For example, the TSCA section 21 petition lacks a meaningful discussion of the feasibility and implications of replacing vinyl chloride, any particular phthalate currently used as a plasticizer in PVC, or any particular heat stabilizer currently used in PVC. While the petitioner makes a passing reference to “the availability of less harmful alternatives,” the TSCA section 21 petition does not identify any specific chemical substance as a reasonable substitute for any other chemical substance currently in use in PVC products. In support of its general suggestion that “less harmful alternatives” are available, the TSCA section 21 petition cites only a single study, which was itself limited to reviewing “candidates” for replacing one specific phthalate (DEHP). The review itself was, furthermore, limited to assessing how well the candidate chemical substances satisfied leachability criteria (Ref. 4).
EPA published an action plan for phthalates in 2009. For purposes of the plan, EPA identified eight phthalates as appropriate subjects for development of an assessment and management strategy: butyl benzyl phthalate (BBP), dibutyl phthalate (DBP), DEHP, diisobutyl phthalate (DIBP), diisodecyl phthalate (DIDP), diisononyl phthalate (DINP), di-n-pentyl phthalate (DnNPP), and di-n-octyl phthalate (DnOP). See, http://www.epa.gov/opptintr/existingchemicals/pubs/actionplans/phthalates.html. EPA's Phthalates Action Plan (Ref. 5) already observes that there are “various possible alternatives of phthalates in plasticized PVC.” See, http://www.epa.gov/oppt/existingchemicals/pubs/actionplans/phthalates_actionplan_revised_2012-03-14.pdf. While the study cited by the petitioner is consistent with EPA's prior observation, the TSCA section 21 petition has not set forth facts (e.g., bearing on relative risks, benefits, utility, and cost) to establish that a TSCA section 6 rule requiring the replacement of particular PVC plasticizers in one or more particular applications would be necessary.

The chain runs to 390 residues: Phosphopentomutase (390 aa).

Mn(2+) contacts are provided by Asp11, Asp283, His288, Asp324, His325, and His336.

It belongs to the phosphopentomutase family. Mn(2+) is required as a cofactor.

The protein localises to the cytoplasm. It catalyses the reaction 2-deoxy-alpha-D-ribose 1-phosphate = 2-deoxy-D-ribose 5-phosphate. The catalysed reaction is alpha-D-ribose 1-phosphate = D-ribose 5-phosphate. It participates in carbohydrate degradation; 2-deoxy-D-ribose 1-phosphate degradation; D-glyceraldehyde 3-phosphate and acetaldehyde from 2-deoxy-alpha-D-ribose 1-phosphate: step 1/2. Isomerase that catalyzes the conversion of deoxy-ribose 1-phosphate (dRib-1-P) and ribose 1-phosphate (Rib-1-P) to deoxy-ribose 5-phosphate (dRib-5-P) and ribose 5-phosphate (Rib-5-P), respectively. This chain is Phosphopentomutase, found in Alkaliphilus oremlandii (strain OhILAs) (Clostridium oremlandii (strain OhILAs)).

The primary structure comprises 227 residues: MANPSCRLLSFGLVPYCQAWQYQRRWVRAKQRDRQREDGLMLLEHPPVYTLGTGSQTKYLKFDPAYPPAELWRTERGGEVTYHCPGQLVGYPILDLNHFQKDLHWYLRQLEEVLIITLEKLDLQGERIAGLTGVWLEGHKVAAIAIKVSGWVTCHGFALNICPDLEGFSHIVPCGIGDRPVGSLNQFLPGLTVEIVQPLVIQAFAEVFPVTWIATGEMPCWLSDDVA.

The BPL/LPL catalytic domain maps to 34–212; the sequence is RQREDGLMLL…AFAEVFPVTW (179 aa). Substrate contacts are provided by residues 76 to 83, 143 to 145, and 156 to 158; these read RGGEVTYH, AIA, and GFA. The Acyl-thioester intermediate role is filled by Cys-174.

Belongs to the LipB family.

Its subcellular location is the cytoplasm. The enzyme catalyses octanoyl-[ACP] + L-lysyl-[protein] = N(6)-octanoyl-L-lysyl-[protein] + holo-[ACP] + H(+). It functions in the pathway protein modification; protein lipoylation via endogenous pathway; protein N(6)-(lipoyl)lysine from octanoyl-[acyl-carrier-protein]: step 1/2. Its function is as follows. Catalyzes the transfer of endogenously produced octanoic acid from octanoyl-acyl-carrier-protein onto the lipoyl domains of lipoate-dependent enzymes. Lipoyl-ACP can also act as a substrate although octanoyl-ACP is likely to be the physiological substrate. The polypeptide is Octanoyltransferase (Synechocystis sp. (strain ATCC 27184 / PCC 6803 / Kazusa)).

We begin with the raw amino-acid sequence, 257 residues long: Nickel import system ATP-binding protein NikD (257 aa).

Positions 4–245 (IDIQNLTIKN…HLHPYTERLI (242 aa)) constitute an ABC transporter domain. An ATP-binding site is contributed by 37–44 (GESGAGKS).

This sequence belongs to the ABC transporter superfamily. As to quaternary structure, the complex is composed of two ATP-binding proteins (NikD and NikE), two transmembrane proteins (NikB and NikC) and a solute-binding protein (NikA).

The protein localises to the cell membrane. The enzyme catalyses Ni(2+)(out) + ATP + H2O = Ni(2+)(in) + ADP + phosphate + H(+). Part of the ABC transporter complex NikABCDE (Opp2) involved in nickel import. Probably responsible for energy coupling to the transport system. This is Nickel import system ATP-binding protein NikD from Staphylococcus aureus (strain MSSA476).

B. Request for Action Under TSCA Section 4
Apparently anticipating that EPA might deny its request to issue a TSCA section 6 rule on the grounds that there are not sufficient toxicity data to justify a section 6 rule, the petitioner asked EPA to alternatively adopt a rule under TSCA section 4 requiring manufacturers and processors of PVC, vinyl chloride, and phthalate plasticizers “to undertake additional toxicity testing.”
EPA's denial of the request to issue a TSCA section 6 rule is not predicated on a determination that there are insufficient toxicity data to justify action under TSCA section 6. Furthermore, the TSCA section 21 petition's failure to set forth evidence to justify the necessity of rulemaking under TSCA section 6 is not in itself evidence that the currently available toxicity information is inadequate. As noted in Unit IV.A., many of the information gaps in the submitted TSCA section 21 petition are either unrelated, or only indirectly related, to the toxicity of these chemical substances. And the petitioner does not contend that its efforts to explain why rulemaking under TSCA section 6 is necessary were impeded by a lack of information about the toxicity of these chemical substances.